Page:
It's a fun game to be sure, but in terms of replay value, there's not much. Once you figure out the angles on the courses, it's really easy to blaze through the game, and as much madcap fun as the two-player mode is, it's not really enough to surmount the shortfalls of the single-player experience. Still, it's definitely an inventive title, and something probably worth at least one or two play-throughs.

Number 44 (tie):
"Woody Pop" and "Devilish"
Released: 1991
Developer: Sega, Genki
Publisher: Sega, Hot-B

At some point, you've probably played "Breakout", or one of its countless variations. While arguably the most popular "ball and paddle" series, "Arkanoid," never made its way to the Game Gear, we still ended up with two really fun games within that genre -- "Woody Pop" and "Devilish."

Assuming you can make your way past the absolutely atrocious title, "Woody Pop" is a very fun little title that, despite its cutesy dressings, actually packs quite the challenge. As in "Arkanoid" and its ilk, you take control of a paddle (which, in this case, is an anthropomorphic log who smiles or frowns depending upon your performance) and bust myriad bricks and blocks across a multitude of stages. The power-ups in this one are very inventive, including some items that change the attributes of the ball (including one that turns it into a super-powerful fireball) and some assist-characters (including a gaggle of helper robots who march all over the playing field like wind-up toys.)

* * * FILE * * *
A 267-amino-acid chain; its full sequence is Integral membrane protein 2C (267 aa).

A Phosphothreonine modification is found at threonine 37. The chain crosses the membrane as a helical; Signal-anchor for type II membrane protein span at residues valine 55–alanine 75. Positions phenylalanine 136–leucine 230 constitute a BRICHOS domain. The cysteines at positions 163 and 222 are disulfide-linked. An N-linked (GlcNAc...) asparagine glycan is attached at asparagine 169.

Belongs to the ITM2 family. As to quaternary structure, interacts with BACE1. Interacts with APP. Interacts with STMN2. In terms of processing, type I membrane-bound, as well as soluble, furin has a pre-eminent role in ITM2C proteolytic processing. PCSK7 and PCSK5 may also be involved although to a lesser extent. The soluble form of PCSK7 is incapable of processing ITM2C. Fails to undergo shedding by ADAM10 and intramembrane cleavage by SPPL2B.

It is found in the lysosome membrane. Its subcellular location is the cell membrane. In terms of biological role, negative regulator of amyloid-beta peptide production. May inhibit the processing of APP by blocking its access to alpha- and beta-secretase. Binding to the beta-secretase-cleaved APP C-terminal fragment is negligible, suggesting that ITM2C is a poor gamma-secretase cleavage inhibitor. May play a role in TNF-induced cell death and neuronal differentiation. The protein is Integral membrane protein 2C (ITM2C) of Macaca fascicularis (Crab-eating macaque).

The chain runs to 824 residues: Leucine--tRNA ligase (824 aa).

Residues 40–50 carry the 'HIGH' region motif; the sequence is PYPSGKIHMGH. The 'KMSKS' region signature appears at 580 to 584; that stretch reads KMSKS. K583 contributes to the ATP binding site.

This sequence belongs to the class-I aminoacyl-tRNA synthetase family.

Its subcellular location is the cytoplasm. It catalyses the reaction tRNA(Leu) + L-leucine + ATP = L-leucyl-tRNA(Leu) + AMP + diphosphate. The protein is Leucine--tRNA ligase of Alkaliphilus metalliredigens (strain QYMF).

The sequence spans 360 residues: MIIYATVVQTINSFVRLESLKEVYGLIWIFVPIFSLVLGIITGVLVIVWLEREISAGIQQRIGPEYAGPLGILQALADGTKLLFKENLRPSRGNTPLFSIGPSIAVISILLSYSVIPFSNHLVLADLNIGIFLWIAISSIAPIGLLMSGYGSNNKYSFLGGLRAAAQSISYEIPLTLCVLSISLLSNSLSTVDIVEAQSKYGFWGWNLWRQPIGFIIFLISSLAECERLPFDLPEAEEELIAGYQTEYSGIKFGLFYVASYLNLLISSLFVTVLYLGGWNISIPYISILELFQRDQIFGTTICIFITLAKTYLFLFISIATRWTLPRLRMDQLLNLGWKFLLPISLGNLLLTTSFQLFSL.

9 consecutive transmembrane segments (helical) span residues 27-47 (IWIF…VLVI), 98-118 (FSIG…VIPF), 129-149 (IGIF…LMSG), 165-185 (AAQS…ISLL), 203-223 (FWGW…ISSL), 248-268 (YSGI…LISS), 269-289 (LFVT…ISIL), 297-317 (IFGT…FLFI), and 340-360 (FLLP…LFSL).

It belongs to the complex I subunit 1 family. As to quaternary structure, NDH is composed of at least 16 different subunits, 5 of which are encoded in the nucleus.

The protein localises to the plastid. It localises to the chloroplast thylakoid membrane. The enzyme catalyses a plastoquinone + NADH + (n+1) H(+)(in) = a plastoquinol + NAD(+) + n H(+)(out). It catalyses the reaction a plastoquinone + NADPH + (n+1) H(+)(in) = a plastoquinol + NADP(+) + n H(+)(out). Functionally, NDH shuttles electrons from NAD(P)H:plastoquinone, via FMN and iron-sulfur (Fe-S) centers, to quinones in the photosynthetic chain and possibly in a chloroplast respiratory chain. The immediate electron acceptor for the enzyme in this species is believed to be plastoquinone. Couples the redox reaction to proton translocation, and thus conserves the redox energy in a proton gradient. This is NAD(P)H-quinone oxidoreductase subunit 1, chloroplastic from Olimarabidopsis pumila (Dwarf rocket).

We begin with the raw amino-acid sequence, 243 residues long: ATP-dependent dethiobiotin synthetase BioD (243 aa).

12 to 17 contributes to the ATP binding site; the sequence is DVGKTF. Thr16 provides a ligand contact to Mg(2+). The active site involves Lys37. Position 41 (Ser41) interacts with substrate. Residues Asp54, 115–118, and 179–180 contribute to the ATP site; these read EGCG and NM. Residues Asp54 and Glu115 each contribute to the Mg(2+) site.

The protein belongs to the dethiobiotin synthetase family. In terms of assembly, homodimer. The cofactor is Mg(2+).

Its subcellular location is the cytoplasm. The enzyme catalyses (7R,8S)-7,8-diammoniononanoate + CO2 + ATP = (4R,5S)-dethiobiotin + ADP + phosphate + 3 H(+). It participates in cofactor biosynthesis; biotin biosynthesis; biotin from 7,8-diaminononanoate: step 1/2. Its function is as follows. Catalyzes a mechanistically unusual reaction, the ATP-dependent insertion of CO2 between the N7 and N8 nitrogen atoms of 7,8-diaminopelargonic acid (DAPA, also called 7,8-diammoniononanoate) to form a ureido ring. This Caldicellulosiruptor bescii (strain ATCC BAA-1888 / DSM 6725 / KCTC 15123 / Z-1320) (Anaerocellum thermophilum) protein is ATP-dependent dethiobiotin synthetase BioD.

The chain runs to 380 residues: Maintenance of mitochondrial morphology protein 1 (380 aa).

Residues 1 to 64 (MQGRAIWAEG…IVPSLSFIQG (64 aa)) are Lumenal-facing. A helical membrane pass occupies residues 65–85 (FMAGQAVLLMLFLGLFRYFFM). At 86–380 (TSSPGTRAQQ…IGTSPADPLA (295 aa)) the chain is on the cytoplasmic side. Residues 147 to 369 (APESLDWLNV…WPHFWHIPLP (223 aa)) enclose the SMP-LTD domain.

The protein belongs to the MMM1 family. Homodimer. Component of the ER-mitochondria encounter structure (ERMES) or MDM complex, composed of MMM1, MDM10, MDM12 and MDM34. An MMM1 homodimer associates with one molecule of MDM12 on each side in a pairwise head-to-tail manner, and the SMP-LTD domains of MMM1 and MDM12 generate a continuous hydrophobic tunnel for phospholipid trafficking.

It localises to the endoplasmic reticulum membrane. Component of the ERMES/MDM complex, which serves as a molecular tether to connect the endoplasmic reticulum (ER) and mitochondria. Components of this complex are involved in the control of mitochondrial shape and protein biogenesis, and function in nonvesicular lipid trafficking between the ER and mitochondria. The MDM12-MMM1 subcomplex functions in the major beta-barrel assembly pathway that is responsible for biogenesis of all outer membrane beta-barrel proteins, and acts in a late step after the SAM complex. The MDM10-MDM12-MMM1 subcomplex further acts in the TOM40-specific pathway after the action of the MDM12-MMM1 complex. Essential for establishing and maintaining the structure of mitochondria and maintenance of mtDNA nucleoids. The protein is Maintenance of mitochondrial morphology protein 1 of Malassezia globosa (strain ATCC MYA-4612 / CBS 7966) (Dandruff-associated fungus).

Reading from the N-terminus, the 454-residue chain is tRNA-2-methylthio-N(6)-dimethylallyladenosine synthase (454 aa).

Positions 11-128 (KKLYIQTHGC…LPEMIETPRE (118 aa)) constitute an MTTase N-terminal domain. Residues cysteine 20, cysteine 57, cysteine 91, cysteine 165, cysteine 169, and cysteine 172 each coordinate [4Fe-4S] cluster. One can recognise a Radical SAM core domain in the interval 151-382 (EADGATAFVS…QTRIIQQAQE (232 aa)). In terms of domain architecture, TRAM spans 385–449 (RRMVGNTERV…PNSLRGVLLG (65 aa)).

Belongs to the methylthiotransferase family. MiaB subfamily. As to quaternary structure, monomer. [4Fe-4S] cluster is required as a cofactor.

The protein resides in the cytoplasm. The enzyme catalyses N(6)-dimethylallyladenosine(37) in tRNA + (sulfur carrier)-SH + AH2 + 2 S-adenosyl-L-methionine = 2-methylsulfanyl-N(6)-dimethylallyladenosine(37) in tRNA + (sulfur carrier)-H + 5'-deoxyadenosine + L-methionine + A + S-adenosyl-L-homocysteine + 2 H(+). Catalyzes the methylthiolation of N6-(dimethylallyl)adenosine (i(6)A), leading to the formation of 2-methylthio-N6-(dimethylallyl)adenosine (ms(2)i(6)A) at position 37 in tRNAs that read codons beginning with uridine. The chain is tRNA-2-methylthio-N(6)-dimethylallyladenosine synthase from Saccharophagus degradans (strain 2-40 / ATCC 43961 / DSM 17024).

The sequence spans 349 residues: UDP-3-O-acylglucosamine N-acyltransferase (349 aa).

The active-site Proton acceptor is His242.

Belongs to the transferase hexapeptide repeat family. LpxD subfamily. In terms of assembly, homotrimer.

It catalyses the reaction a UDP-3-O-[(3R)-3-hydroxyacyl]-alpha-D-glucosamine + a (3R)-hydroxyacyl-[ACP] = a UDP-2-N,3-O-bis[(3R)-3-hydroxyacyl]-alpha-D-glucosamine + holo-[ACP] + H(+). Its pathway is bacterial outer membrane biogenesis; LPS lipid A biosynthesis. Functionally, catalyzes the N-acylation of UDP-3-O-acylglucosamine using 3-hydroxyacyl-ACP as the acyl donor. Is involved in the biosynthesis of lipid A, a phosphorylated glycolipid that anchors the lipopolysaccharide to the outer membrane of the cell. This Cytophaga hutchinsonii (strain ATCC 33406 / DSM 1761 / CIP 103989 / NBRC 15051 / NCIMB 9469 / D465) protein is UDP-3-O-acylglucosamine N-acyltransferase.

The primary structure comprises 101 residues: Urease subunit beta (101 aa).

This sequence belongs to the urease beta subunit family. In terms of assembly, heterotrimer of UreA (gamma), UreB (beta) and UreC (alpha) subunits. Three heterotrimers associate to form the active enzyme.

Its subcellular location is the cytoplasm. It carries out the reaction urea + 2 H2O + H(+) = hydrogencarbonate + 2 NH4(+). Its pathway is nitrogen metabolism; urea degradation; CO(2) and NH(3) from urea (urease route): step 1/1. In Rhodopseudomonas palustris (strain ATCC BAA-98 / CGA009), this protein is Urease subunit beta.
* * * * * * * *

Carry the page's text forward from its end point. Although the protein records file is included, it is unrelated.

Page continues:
"Devilish," on the other hand, is quite a bit easier, despite having the much more hardcore horror theme. Outside of the atypically demonic trappings (the whole game takes place in Hell, if you can imagine that), the game's most unique element is that it allows you to change the properties of the paddle at wall, so you can split it into three smaller boards or even reconfigure it into an "alligator mouth" for angled shots. Not only is it a rock-solid port of the Genesis original, I actually prefer this version to the home console iteration -- primarily, because we don't have to deal with that annoying "skull zipper" loading screen here.